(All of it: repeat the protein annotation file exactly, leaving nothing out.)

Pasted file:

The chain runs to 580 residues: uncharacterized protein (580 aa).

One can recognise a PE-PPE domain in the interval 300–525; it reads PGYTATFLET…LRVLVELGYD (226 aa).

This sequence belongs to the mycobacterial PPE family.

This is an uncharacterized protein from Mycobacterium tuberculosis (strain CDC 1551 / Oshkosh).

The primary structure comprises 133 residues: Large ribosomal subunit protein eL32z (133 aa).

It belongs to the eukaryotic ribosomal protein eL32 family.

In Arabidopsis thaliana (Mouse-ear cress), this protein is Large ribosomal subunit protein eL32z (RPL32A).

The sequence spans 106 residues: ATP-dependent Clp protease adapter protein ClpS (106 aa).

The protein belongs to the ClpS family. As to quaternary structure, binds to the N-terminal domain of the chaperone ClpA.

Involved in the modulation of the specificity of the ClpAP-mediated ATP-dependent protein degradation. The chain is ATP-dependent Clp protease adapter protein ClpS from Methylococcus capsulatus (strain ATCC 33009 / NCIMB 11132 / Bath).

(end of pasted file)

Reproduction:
The chain runs to 580 residues: uncharacterized protein (580 aa).

One can recognise a PE-PPE domain in the interval 300–525; it reads PGYTATFLET…LRVLVELGYD (226 aa).

This sequence belongs to the mycobacterial PPE family.

This is an uncharacterized protein from Mycobacterium tuberculosis (strain CDC 1551 / Oshkosh).

The primary structure comprises 133 residues: Large ribosomal subunit protein eL32z (133 aa).

It belongs to the eukaryotic ribosomal protein eL32 family.

In Arabidopsis thaliana (Mouse-ear cress), this protein is Large ribosomal subunit protein eL32z (RPL32A).

The sequence spans 106 residues: ATP-dependent Clp protease adapter protein ClpS (106 aa).

The protein belongs to the ClpS family. As to quaternary structure, binds to the N-terminal domain of the chaperone ClpA.

Involved in the modulation of the specificity of the ClpAP-mediated ATP-dependent protein degradation. The chain is ATP-dependent Clp protease adapter protein ClpS from Methylococcus capsulatus (strain ATCC 33009 / NCIMB 11132 / Bath).